The C4ISR domain is currently upgrading Coast Guard Command Centers with installation of CG-C2, a new Command and Control System. Recently, the Coast Guard issued full authority to operate the Deepwater CG-C2 system at its district command center in Miami and San Juan, two of nine planned command center installations. CG-C2 provides enhanced mission planning tools and facilitates rapid exchange of information through a common operating picture among Coast Guard commands, cutters and aircraft. Additional tools allow for further communication with federal, state and local authorities.
CG-C2 is now being installed in San Juan, Puerto Rico, soon to be followed at major Coast Guard commands in Massachusetts, Virginia, Washington, Hawaii, California, Alaska and Louisiana. Communications upgrades, which will provide improved communications circuit management at Command Centers, will be provided at a later date.
The C4ISR domain is replacing six 30-year old tube style HF transmitters with new solid state high-powered HF transmitters at the Communications Area Master Stations (CAMS) in Virginia and California. The old transmitters have become very difficult to maintain and cost for spare parts have skyrocketed more than 500% in the last five years. The new transmitters require less cooling, less floor space, are more reliable, and less expensive to maintain. The new transmitters also add new ALE capability to the CAMS. When using ALE, the system automatically conducts a scan of pre-defined frequencies and establishes a communication circuit on the frequency with the best link quality, thus reducing the operator work load of manually trying to find the best frequency.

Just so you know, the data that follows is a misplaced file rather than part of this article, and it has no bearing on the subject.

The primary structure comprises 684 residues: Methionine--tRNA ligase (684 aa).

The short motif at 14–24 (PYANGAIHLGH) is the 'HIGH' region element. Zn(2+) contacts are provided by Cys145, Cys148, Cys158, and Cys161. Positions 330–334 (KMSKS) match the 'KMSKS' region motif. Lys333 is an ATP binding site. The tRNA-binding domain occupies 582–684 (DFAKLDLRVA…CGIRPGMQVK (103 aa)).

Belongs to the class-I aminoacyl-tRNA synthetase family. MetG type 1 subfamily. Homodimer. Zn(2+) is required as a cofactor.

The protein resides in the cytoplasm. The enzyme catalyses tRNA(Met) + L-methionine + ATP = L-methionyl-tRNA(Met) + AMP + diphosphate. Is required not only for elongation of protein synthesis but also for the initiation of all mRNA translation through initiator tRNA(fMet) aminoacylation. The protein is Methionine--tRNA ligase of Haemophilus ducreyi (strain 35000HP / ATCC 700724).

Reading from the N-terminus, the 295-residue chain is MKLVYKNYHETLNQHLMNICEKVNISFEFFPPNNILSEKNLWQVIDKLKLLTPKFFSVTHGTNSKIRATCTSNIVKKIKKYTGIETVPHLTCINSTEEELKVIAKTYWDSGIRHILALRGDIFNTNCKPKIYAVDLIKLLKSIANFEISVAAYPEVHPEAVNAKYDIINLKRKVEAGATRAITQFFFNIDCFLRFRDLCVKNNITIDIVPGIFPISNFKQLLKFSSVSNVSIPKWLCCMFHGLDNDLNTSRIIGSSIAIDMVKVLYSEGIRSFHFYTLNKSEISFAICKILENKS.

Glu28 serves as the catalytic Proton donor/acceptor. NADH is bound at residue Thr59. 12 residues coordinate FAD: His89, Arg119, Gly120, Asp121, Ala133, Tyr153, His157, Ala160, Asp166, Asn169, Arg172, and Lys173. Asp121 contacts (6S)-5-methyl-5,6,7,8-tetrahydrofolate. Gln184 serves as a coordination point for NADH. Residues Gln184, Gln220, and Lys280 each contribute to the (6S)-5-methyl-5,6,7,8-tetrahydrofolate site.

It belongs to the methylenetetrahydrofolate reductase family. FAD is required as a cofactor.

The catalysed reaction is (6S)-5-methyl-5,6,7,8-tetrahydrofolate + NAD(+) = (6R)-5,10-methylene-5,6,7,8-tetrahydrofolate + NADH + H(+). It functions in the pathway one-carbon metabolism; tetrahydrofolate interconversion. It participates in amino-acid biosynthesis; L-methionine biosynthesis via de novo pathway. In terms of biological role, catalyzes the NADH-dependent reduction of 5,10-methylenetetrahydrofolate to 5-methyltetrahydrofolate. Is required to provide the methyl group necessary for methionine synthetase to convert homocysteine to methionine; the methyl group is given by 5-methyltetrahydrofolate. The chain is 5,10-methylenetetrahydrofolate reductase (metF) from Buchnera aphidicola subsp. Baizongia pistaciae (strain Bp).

On March 15, 2007, Coast Guard Vice Adm. Vivien Crea formally dedicated the new building signaling a historic first in the Coast Guard for high-tech training.
The state-of-the-art training facility, which was named in honor of the late Coast Guard Master Chief Charles Calhoun, will give its students proficiency in C4ISR---command, control, computers, communications, intelligence, surveillance, and reconnaissance---leveraging Coast Guard technology to the interoperable intelligence and communications standards of the Department of Defense and other government first responders.
“We’re proud to add advanced shipboard training operations training to our already acclaimed technical and support schools,” said Capt. Brian Marvin, commanding officer of the training center. “We’re proud of our performance-based standards, where students learn on the very latest equipment used in our fleet.” The Integrated Coast Guard Systems helped provide content to develop the course curriculum, which was converted into Coast Guard training format.
In addition to training Coast Guard National Security Cutter crewmembers, the facility will also train Navy’s Littoral Combat Ship crew. With both the Navy and Coast Guard preparing to use the same C4ISR capabilities, the Calhoun Building is a center of knowledge for National Fleet Policy missions.